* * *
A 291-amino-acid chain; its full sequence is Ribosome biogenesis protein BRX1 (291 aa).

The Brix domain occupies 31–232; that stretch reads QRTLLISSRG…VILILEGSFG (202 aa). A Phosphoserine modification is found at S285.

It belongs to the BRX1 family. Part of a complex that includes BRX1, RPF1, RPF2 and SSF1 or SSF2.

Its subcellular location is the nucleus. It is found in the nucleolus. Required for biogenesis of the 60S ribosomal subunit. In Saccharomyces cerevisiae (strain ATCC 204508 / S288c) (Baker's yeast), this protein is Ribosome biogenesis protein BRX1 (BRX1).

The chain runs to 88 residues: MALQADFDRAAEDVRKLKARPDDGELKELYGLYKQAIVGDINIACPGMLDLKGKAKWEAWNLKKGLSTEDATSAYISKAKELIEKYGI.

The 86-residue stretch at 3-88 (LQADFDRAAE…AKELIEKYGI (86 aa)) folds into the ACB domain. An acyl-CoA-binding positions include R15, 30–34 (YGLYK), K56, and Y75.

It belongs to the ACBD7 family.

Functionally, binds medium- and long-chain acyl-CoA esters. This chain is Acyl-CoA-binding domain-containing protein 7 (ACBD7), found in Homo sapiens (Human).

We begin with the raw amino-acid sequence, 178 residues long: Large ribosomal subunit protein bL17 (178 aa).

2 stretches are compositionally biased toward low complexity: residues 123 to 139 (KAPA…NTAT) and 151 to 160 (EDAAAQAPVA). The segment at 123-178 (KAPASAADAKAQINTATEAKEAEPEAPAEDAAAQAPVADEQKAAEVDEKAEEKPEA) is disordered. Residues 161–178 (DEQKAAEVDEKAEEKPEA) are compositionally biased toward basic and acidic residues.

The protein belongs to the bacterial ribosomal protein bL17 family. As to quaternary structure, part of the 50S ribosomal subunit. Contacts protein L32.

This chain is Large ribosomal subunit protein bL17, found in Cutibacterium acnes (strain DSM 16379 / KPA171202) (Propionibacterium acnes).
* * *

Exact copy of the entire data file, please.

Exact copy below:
A 291-amino-acid chain; its full sequence is Ribosome biogenesis protein BRX1 (291 aa).

The Brix domain occupies 31–232; that stretch reads QRTLLISSRG…VILILEGSFG (202 aa). A Phosphoserine modification is found at S285.

It belongs to the BRX1 family. Part of a complex that includes BRX1, RPF1, RPF2 and SSF1 or SSF2.

Its subcellular location is the nucleus. It is found in the nucleolus. Required for biogenesis of the 60S ribosomal subunit. In Saccharomyces cerevisiae (strain ATCC 204508 / S288c) (Baker's yeast), this protein is Ribosome biogenesis protein BRX1 (BRX1).

The chain runs to 88 residues: MALQADFDRAAEDVRKLKARPDDGELKELYGLYKQAIVGDINIACPGMLDLKGKAKWEAWNLKKGLSTEDATSAYISKAKELIEKYGI.

The 86-residue stretch at 3-88 (LQADFDRAAE…AKELIEKYGI (86 aa)) folds into the ACB domain. An acyl-CoA-binding positions include R15, 30–34 (YGLYK), K56, and Y75.

It belongs to the ACBD7 family.

Functionally, binds medium- and long-chain acyl-CoA esters. This chain is Acyl-CoA-binding domain-containing protein 7 (ACBD7), found in Homo sapiens (Human).

We begin with the raw amino-acid sequence, 178 residues long: Large ribosomal subunit protein bL17 (178 aa).

2 stretches are compositionally biased toward low complexity: residues 123 to 139 (KAPA…NTAT) and 151 to 160 (EDAAAQAPVA). The segment at 123-178 (KAPASAADAKAQINTATEAKEAEPEAPAEDAAAQAPVADEQKAAEVDEKAEEKPEA) is disordered. Residues 161–178 (DEQKAAEVDEKAEEKPEA) are compositionally biased toward basic and acidic residues.

The protein belongs to the bacterial ribosomal protein bL17 family. As to quaternary structure, part of the 50S ribosomal subunit. Contacts protein L32.

This chain is Large ribosomal subunit protein bL17, found in Cutibacterium acnes (strain DSM 16379 / KPA171202) (Propionibacterium acnes).